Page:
P1020363
Whitchurch Lock

We were soon passing under Gatehampton Railway Bridge, one of Isambard Kingdom Brunel’s masterpieces carrying the Great Western Railway across the Thames.   It was built in 1838 (at the same time as Moulsford Railway Bridge a little further upstream).P1020365

We were soon navigating the Goring Gap and shortly afterwards arrived at Goring where we moored alongside and spent a very pleasant three night stay to facilitate a visit from our daughter and her husband.   The mooring here is free for 24 hours and then £5 per night with the maximum stay allowed being 3 days.   It is necessary to log your arrival with http://www.ThamesVisitorMoorings.co.uk.   It is a very pleasant mooring just east of the lock.   We also paid a visit to the late George Michael’s house in the village, which is still something of a shrine.    We ate at the John Barleycorn and won’t be going back again!

We were joined at the mooring by Karanja, a Piper 49M and her lovely owners, Verne and Roy.   We enjoyed a long wine and chat session in the evening before heading off the following morning.

P1020386
Steel Away and Karanja, alonside at Goring

We left our mooring and passed through Goring lock whereupon we entered the shortest reach on the Thames – the river between Goring lock and Cleeve lock is just over half a mile long and this is the shortest distance between locks on the river.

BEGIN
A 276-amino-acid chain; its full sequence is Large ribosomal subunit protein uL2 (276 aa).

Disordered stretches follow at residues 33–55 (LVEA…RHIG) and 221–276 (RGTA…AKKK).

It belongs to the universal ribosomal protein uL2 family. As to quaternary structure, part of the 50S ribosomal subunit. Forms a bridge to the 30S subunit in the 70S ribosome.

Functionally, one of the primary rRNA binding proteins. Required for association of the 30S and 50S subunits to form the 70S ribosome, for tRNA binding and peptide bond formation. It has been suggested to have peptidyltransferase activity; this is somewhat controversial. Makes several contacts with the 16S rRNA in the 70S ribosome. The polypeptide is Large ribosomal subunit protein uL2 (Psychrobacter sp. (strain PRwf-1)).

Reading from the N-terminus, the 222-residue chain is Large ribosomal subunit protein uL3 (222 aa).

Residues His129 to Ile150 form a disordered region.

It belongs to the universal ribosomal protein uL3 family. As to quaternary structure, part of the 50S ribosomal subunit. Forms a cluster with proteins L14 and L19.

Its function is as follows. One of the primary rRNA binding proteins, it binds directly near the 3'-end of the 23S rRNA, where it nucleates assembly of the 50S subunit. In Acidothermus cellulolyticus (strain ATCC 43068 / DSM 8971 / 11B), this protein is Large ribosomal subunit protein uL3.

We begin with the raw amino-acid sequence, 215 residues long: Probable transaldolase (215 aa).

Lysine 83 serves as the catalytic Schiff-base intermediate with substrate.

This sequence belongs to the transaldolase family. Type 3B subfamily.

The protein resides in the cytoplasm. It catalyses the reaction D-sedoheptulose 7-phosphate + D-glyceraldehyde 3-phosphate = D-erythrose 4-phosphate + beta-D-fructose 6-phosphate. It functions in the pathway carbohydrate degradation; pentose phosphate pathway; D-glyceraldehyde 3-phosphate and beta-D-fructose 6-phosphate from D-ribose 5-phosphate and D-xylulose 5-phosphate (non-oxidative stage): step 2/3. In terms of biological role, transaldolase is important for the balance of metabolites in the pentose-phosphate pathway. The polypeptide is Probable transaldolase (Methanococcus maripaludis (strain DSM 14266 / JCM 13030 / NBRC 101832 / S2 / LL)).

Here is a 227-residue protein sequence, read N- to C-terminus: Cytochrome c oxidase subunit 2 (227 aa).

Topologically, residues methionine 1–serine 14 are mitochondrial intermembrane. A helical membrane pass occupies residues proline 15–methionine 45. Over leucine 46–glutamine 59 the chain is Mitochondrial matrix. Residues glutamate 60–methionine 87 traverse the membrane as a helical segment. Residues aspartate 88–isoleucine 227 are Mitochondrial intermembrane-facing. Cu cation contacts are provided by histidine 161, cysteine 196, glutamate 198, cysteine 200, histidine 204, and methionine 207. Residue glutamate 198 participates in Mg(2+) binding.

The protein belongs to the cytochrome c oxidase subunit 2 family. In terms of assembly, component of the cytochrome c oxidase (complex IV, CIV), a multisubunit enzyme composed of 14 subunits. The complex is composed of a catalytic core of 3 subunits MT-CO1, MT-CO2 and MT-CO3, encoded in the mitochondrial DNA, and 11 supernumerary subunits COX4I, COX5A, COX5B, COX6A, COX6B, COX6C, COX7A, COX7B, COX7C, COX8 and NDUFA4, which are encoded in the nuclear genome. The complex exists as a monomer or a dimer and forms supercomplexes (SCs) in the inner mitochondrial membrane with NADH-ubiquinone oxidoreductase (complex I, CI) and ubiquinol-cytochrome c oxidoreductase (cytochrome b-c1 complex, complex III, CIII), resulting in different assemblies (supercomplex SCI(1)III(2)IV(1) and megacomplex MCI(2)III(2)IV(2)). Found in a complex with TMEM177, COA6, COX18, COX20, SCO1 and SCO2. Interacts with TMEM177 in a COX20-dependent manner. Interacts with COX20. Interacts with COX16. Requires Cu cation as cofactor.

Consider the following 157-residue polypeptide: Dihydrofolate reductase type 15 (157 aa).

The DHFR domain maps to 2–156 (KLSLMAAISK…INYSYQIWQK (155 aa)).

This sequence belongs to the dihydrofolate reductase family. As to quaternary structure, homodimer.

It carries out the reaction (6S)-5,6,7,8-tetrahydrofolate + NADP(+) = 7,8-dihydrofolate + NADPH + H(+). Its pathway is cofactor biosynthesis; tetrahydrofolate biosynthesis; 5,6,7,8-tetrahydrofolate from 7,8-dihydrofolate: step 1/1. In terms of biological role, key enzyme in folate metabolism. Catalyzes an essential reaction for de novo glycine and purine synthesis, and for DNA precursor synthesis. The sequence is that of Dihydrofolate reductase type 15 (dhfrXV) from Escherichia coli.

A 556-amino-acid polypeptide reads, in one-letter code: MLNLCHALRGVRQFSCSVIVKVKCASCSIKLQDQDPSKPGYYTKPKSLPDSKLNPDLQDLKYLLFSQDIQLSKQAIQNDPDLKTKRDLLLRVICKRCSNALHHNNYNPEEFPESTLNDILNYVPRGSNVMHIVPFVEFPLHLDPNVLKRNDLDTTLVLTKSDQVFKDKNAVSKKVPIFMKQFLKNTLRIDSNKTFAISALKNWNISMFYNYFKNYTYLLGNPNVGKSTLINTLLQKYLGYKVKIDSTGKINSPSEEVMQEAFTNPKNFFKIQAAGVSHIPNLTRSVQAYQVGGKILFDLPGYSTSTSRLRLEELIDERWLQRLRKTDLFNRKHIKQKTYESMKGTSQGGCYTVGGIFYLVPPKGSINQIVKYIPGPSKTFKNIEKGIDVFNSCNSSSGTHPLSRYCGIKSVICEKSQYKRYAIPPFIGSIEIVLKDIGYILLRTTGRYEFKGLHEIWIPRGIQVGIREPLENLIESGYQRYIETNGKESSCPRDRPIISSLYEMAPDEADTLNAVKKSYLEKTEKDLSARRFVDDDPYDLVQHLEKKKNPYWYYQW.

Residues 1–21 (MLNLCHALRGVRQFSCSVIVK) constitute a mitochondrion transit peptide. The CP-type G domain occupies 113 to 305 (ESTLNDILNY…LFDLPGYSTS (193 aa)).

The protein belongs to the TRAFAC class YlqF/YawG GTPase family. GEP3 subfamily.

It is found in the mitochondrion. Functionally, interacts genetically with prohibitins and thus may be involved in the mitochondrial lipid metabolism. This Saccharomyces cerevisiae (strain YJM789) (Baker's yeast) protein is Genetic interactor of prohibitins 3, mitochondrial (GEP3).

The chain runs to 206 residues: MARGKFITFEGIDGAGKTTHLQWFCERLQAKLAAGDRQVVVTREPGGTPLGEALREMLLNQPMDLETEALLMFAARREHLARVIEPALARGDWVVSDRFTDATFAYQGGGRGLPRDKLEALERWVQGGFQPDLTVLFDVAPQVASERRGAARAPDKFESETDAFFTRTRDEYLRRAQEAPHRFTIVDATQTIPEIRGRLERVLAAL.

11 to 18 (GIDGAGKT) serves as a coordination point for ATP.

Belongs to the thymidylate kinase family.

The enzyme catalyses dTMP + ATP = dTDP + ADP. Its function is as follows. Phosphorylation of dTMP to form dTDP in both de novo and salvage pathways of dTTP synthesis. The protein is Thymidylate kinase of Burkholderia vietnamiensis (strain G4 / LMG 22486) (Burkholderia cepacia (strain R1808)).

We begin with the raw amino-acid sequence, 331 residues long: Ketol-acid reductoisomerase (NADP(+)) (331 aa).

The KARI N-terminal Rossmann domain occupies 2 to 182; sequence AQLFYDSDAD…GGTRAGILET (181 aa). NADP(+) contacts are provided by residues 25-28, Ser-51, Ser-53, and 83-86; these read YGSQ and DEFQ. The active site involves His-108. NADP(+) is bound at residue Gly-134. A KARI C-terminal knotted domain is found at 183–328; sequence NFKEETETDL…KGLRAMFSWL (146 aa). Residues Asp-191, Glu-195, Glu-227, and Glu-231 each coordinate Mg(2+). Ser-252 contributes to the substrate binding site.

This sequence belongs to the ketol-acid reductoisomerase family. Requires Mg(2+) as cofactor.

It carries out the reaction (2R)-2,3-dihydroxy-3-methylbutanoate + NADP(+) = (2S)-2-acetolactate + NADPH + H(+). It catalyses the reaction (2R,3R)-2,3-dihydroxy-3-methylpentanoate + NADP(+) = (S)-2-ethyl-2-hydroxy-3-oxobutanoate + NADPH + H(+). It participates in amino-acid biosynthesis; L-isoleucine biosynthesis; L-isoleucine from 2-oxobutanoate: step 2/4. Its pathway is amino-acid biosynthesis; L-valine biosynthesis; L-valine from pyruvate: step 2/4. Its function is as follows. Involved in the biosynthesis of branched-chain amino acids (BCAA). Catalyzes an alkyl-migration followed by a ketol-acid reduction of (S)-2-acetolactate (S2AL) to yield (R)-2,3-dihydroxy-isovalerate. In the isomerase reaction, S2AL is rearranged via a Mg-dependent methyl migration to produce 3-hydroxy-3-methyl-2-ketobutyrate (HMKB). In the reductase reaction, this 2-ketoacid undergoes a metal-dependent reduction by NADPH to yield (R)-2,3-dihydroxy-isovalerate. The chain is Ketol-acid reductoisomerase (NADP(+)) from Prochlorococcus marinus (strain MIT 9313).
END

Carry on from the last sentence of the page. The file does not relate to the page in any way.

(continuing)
We motored on and soon we were passing under the second Isambard Kingdom Brunel bridge on our trip – Moulsford Railway Bridge.  This is another masterpiece.   It is constructed from red brick with Bath stone quoins as four elliptical skew arches of 62 feet (19 m) span and a headway height of 21 feet 8 inches (6.60 m).    The bricklayers must have been very talented!

2017-05-15_21-46-02
Moulsford Railway Bridge

We then arrived at Wallingford, where we moored alongside at Town Wharf.   The mooring here is £5 per night and although the sign states that the maximum stay is 24hrs, we were informed by the mooring superintendant that we were welcome to stay for three nights, which we were pleased to do.   Wallingford is a nice town with antique shops, shops, pubs, a Waitrose supermarket and some nice walks for which you can get a leaflet from the Tourist Information Office in the Market Place.

From Wallingford we headed on to Benson Lock, which again is a pretty location and of ample size.   We were soon through the lock and heading towards Shillingford, passing Benson waterfront on the way.

As we approached Shillingford, Ange was at the helm and with a little encouragement, decided that it was time for her to be at the helm as we negotiated a bridge.   She continued at the helm and made a perfect passage through the arch.